Speaking with


6th October 2016 0



Swimmer Teresa Perales is an example of achievement. Her paraplegia has not stopped her from developing a brilliant career. She is one of the athletes with most medals in Paralympic history. We chatted with her about her career, about her work as a writer, speaker and motivational coach and her future plans.

The ambition to improve is the maxim that has ruled your life. When at the age of 19 a neuropathy made you lose he motor function in your legs, you started to swim because of the freedom water offered. How did you get involved in the world of competition?

It was on a family holiday. I did swim when I was young, but not much. The first time I got into a pool after ending up in a wheelchair, I wore a life jacket. I was bored of sitting in the sun while my family was in the water. I liked the feeling, so back home I joined a club, and they tried me out and suggested I compete.

You have collected 22 medals, as many as American swimmer Michael Phelps, and with Rio 2016 on the horizon you face a new sporting and personal challenge. How do you train to compete in this kind of event?

Training many hours a day. Besides swimming, I train on a hand bike. I also work on the psychological aspect with visualisation exercises. These will be my fifth games.

You have combined your career with coaching and motivational speaking. What do you get out of coaching? What do you try to convey in your talks?

I like to get people who hear me to think things over; it makes me feel good. Sharing my life experience and knowing that it helps others fulfils me, but always basing it on a constant positive attitude.

After sharing your experience in your book “Mi vida sobre ruedas” (My Life on Wheels), in “La fuerza de un sueño” (The Strength of a Dream) you talk about positive attitudes and espiralismo (spiralism) What is this theory all about?

Try to see a spiral in your mind’s eye. It comes out from inside and grows around you, feeding on the things and the people that help to make you feel happy. Happiness is within you, and so it is you who is solely responsible for the decisions you take to feel happy. It is you who should be prepared to pursue that state of mind and tell the world. Because everything is in the eye of the beholder, and every human being can create their own spiral of optimism and happiness by surrounding themselves with what really matters.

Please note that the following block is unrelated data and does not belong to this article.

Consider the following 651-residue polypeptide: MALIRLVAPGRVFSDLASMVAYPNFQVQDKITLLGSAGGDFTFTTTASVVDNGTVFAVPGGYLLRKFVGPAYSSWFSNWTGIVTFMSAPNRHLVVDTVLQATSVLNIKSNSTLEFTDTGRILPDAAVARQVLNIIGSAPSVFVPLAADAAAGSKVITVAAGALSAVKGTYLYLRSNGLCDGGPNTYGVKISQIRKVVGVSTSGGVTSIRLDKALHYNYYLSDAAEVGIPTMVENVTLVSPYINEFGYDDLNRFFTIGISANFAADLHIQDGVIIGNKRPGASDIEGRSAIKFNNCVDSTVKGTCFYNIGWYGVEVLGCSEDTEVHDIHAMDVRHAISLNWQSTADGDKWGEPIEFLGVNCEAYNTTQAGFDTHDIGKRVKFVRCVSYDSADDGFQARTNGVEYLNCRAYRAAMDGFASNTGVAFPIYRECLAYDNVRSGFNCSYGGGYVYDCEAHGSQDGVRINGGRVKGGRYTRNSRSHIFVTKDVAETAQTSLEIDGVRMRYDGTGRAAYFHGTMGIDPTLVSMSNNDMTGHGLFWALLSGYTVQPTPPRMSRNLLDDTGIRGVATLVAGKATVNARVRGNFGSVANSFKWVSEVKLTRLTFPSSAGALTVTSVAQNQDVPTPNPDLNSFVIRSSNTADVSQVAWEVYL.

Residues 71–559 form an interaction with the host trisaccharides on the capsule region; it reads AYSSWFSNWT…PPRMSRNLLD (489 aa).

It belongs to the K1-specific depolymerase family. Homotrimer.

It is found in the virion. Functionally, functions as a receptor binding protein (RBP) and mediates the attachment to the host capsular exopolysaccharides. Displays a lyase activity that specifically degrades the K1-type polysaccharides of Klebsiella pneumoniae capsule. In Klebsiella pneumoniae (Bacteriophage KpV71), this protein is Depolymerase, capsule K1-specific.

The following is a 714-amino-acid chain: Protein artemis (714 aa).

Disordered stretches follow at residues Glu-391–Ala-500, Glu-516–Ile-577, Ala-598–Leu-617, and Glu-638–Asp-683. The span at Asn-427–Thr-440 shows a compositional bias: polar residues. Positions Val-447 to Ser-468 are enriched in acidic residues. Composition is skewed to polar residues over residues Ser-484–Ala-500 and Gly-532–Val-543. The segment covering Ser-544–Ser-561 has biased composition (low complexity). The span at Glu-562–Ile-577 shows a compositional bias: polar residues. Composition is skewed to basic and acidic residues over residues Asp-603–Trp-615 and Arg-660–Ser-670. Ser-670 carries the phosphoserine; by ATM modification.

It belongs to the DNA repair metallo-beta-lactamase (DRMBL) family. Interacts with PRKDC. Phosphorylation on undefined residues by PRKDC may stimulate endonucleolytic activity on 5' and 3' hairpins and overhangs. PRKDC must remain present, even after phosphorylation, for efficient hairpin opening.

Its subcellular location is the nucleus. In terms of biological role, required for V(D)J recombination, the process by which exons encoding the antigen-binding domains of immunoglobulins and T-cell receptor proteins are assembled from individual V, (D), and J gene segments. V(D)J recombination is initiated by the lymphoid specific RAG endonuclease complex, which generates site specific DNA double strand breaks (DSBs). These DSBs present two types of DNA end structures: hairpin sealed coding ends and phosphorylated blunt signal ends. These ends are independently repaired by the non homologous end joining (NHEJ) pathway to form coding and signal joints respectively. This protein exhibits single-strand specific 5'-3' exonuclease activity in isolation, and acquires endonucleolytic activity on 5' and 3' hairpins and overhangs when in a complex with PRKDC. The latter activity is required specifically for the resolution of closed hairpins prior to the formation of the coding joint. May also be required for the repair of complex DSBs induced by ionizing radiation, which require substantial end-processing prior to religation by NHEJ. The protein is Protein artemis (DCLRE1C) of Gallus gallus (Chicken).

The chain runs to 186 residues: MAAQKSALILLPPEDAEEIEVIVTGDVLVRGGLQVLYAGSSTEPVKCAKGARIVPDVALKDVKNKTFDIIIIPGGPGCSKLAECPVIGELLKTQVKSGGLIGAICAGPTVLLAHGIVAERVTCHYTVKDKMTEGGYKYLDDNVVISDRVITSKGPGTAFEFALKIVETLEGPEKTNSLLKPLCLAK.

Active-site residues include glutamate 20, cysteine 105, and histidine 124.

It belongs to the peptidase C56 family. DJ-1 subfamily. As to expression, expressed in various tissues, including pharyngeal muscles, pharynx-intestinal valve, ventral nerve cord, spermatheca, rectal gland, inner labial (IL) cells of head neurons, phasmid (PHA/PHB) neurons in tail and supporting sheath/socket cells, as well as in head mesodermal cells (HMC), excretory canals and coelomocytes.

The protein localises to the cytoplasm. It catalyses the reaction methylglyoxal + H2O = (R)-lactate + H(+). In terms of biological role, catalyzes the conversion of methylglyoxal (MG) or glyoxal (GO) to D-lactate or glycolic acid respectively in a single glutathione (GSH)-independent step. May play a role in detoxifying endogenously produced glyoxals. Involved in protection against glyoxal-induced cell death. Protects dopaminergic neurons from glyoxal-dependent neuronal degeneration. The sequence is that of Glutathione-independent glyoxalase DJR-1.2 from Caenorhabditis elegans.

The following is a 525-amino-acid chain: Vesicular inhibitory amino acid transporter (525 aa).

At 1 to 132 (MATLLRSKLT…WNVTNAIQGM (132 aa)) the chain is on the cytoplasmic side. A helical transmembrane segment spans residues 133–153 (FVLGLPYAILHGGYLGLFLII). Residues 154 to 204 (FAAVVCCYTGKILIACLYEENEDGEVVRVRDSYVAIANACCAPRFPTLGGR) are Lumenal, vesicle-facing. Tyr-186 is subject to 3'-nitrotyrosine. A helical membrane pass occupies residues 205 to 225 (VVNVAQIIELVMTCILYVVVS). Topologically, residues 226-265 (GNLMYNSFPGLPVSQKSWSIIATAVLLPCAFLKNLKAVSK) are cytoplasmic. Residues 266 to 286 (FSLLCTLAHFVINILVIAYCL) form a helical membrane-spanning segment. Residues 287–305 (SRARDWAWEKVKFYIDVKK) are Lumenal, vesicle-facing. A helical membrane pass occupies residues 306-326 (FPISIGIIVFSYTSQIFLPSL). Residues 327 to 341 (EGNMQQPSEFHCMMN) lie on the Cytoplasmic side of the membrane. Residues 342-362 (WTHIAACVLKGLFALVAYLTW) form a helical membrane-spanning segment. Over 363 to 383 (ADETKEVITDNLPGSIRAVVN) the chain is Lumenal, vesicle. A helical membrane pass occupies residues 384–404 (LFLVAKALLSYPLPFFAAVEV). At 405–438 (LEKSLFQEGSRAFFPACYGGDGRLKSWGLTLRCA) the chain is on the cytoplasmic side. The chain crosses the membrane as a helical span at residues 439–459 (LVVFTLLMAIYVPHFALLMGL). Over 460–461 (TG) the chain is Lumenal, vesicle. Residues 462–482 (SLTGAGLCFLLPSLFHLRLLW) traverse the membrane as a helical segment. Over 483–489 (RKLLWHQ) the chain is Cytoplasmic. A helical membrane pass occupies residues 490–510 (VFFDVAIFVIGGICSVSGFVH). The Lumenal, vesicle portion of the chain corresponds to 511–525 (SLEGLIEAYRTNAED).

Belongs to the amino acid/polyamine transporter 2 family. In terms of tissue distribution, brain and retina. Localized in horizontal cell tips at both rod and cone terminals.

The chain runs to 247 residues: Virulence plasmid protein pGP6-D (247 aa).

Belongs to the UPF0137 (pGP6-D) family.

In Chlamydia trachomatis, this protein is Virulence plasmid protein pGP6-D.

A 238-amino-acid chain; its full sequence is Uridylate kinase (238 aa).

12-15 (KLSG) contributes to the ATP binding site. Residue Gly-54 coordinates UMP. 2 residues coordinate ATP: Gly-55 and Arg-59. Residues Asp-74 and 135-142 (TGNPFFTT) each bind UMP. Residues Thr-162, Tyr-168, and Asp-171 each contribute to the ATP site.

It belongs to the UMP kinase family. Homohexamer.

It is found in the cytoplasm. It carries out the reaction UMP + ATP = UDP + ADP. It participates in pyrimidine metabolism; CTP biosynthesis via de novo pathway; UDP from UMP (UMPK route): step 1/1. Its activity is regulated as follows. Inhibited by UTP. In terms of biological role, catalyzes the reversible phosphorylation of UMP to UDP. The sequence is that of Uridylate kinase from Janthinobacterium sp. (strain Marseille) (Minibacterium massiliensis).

One of your strongest beliefs is “where there’s a will, there’s a way”. Your career and experience have built up personal, professional and sporting achievements and successes. What do you want that you have not yet achieved?

Right now I am involved in preparation for the Paralympics. In terms of sports, I would like to conclude my fifth Paralympics with more victories. On a personal level, I already feel privileged, and professionally, I have several projects related to the personal development of people. But now, with Rio de Janeiro coming up, that is what is taking up all my attention.

You have received awards such as the Gran Cruz Real al Mérito Deportivo, and you have been a runner up for the Premio Príncipe de Asturias al Deporte. What do these awards mean to you?

Enormous satisfaction. Personally, I feel fortunate to receive so much love and recognition, not just institutionally but also socially. I also like being a spokesperson for the merits of people with disabilities as a whole.

You've become a role model for many who fight to improve themselves. Who has been your model and inspiration?

I have no real models, except my father. I think losing him when I was 15 forged my strength, and his legacy was inspirational.

Multiple scientific studies have proven the relationship between maintaining proper oral health and athletic performance. In your case, what routine do you follow to ensure proper oral health?

Maintaining good oral health is essential for good athletic performance. I have regular check-ups every year.

How do you think the oral health of an athlete affects their performance? Do you know of or have you personally experienced any oral condition that affected your performance?

In my case, I haven’t had any problems, because I am aware of the need, and it is part of my healthy lifestyle, but I do know of other athletes whose performance was not its peak for a long time because of an oral pathology. Infections and muscle cramps are the most common problems.

Are athletes as a whole aware of the importance of maintaining proper oral health? Is there a dentist on the medical team?

The truth is, not really. It is unusual to see a dentist on the medical team, but it is true that athletes are becoming increasingly aware of the importance of good oral health.

What role do pharmacists play in the health of an athlete?

Pharmacists are very important as they recommend permitted sports supplements, which are so needed for recovery after the usual burnout experienced by top athletes.

What are your future plans after the Rio 2016 Paralympics?

Immediately afterwards, resting and making up for lost time with my family. Then there are more challenges awaiting me, like those proposed by Fundación Telefónica, for whom I am an ambassador. This year they have got me to shoot a short, they have set me behind the stove to cook a sports dish, I've been the leading character in a comic book and, last but not least, we have created the “Teresa Perales Symphony. Anatomy of a Swimmer’s Stroke”. I just can’t stop. 



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